Americanah by Chimamanda Ngozi Adichie

americanah-300x0Title: Americanah
Author: Chimamanda Ngozi Adichie
Pages: 477
Year: 2013
Publisher: Knopf
Time taken to read: 2 weeks
Rating: 4/5

Goodreads synopsisAs teenagers in a Lagos secondary school, Ifemelu and Obinze fall in love. Their Nigeria is under military dictatorship, and people are leaving the country if they can. Ifemelu—beautiful, self-assured—departs for America to study. She suffers defeats and triumphs, finds and loses relationships and friendships, all the while feeling the weight of something she never thought of back home: race. Obinze—the quiet, thoughtful son of a professor—had hoped to join her, but post-9/11 America will not let him in, and he plunges into a dangerous, undocumented life in London. Years later, Obinze is a wealthy man in a newly democratic Nigeria, while Ifemelu has achieved success as a writer of an eye-opening blog about race in America. But when Ifemelu returns to Nigeria, and she and Obinze reignite their shared passion—for their homeland and for each other—they will face the toughest decisions of their lives.

I had to read this for my World Literature class, which is not to say that I was forced to read it exactly. I was planning on reading Americanah eventually, and my class just forced me to do so earlier. I didn’t think that I would review it because Adichie is kind of an activism goddess, and I felt like there would be nothing to criticize, and if I did criticize something, how dare I criticize the great Chimamanda Ngozi Adichie. I mean, she was in a Beyoncé song. But anyway, I am going to review this, and I’m going to criticize it a bit, while trying not to think about who wrote it and all that.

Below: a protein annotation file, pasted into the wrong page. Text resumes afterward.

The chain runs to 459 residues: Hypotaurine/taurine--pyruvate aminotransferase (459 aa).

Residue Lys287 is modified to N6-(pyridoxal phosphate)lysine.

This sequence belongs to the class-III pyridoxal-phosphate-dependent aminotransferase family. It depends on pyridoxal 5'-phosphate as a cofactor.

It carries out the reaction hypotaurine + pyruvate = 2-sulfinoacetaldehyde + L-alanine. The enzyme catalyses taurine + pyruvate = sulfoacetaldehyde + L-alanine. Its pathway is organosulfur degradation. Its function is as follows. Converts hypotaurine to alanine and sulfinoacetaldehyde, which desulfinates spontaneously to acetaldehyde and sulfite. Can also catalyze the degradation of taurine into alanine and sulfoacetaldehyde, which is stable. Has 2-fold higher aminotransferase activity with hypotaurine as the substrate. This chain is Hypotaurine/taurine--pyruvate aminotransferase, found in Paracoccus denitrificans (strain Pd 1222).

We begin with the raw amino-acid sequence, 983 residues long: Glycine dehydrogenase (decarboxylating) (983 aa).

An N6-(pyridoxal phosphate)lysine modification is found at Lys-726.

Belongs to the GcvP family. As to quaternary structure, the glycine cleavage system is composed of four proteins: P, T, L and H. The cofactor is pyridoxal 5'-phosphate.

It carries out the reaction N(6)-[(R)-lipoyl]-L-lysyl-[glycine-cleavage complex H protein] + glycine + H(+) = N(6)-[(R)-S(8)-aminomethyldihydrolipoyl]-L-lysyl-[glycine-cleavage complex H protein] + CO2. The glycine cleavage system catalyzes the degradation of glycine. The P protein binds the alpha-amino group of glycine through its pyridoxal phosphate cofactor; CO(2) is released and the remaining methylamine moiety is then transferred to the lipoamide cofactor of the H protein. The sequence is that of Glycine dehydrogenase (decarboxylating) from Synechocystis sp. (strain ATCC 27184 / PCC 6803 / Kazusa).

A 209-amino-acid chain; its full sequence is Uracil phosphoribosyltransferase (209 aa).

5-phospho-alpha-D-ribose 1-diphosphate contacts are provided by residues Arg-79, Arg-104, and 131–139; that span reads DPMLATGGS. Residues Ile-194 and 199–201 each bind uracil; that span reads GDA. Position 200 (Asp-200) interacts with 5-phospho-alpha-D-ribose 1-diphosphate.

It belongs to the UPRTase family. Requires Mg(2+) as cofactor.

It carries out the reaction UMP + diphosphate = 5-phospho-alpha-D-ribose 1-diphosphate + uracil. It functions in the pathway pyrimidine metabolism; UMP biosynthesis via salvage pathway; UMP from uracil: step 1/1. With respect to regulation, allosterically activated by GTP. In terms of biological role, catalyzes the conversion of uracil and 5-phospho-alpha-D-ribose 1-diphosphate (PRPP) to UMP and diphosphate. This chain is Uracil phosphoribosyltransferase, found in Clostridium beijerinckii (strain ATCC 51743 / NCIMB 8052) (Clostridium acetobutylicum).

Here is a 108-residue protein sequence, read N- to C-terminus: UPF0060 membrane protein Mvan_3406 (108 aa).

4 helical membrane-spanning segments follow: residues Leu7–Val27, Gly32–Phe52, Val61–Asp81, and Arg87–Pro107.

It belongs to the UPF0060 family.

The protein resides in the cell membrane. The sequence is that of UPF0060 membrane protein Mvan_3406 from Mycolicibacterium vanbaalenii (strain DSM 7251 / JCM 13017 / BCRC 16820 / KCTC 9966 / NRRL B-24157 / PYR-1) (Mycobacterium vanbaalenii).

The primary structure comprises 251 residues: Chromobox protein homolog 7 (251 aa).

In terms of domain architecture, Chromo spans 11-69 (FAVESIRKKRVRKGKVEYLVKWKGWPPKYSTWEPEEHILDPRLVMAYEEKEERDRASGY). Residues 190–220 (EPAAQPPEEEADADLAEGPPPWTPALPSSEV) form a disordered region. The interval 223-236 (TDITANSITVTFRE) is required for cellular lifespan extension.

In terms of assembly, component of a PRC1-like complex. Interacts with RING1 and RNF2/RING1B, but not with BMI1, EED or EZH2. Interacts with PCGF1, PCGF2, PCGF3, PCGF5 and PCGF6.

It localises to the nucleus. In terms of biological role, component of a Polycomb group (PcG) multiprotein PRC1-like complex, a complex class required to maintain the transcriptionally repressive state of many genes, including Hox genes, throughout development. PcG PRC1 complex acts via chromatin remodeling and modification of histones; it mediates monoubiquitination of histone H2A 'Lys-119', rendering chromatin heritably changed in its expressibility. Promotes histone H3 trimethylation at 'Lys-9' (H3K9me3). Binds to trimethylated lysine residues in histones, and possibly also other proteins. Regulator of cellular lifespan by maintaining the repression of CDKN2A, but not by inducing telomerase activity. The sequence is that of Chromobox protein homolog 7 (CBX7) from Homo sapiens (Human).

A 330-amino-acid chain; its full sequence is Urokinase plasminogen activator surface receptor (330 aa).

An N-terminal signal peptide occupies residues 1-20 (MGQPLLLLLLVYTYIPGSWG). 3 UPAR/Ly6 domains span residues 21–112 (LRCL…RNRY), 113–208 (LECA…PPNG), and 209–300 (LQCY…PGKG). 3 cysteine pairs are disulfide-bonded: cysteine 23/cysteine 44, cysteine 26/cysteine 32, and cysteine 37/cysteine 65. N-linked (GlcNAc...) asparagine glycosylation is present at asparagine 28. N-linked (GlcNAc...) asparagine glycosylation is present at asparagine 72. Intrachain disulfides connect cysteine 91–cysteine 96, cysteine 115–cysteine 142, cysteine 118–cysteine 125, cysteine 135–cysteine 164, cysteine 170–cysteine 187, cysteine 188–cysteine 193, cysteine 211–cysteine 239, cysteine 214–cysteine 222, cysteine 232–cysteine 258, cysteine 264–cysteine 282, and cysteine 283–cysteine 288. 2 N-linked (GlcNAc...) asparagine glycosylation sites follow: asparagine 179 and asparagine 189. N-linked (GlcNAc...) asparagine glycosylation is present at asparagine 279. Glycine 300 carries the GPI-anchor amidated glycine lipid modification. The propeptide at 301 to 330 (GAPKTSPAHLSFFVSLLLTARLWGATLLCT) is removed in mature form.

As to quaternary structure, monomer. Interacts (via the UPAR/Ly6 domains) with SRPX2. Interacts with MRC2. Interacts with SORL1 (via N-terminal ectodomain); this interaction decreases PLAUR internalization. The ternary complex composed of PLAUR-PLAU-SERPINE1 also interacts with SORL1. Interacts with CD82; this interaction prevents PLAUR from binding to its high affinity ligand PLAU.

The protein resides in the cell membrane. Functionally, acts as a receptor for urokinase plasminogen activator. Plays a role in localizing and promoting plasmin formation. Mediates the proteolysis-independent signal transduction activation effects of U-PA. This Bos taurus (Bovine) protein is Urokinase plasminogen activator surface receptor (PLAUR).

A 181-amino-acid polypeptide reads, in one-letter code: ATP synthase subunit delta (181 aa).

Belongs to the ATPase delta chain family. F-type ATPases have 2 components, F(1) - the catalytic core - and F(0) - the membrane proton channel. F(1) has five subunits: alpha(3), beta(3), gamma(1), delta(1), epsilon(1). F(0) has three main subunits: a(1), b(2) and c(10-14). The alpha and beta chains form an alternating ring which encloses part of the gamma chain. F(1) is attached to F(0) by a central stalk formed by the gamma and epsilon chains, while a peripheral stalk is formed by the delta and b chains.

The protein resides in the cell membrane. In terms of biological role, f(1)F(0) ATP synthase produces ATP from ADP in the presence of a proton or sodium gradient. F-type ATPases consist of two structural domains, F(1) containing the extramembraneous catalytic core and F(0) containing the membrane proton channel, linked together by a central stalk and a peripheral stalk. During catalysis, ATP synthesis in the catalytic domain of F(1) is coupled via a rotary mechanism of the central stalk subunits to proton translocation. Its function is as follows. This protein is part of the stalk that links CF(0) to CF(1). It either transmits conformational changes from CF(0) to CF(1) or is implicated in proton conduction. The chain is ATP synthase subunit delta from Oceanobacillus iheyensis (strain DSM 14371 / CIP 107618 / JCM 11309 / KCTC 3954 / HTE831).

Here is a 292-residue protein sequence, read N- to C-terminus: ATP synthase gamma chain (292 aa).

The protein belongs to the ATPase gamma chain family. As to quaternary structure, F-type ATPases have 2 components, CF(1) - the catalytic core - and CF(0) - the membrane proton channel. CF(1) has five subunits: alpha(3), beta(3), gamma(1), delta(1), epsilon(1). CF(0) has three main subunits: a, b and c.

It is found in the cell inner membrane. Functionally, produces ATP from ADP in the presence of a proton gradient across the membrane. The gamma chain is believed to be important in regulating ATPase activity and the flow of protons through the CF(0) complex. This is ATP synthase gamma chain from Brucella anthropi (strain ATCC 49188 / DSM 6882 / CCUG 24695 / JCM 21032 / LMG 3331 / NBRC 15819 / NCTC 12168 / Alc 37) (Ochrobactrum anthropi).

I really really really enjoyed this book. It was a little long, but I liked it a lot. I felt like I learned a lot, about race and about African culture. I have read very few books that I knew were by African or African-American authors before I started reading them. (A few weeks ago I read Nervous Conditions, which was great, but I don’t have enough to say on it to review it. It was also for class.) I know that I will never understand what it’s like to be black in America, but I felt like reading this book is the closest that a white person can get to understanding, and it was really eye-opening. I would honestly recommend this book to everyone, because it’s interesting as a piece of fiction, and it’s informative as a book about race and culture.

From a strictly fiction-editing standpoint, I thought it was a little repetitive at times. Adichie wrote from the point of view of both Ifemelu and Obinze, and I was bothered by how many times she mentioned one of them getting suddenly angry. In every chapter, one of them would say something like, “Character X said something, and I suddenly disliked them.” I feel like dislike is a constant feeling that you have for a person, and I can be annoyed by someone for a moment, but that’s not what Adichie said most of the time. And even if you replace the word “disliked” with “was annoyed by”, it still happened far too often. It made me frustrated with Ifemelu and Obinze, because I thought they got annoyed or disliked people for very unfair reasons as well as too often, and I wanted to tell them to relax a little. They didn’t have to huff and sulk every time someone said something a little differently than the way they wanted the person to say it. I was also a little bit bothered by the ending (spoilers ahead). I didn’t want Obinze and Ifemelu to get back together for good, like the ending implies. I generally liked Obinze up until he started cheating on his wife. I get that he didn’t love Kosi, but he should have known not to marry her. And books where high school lovers end up getting married annoy me because I just don’t feel like that’s believable. Still, I absolutely loved reading this book, and I must beg everyone in the world to give it a try.


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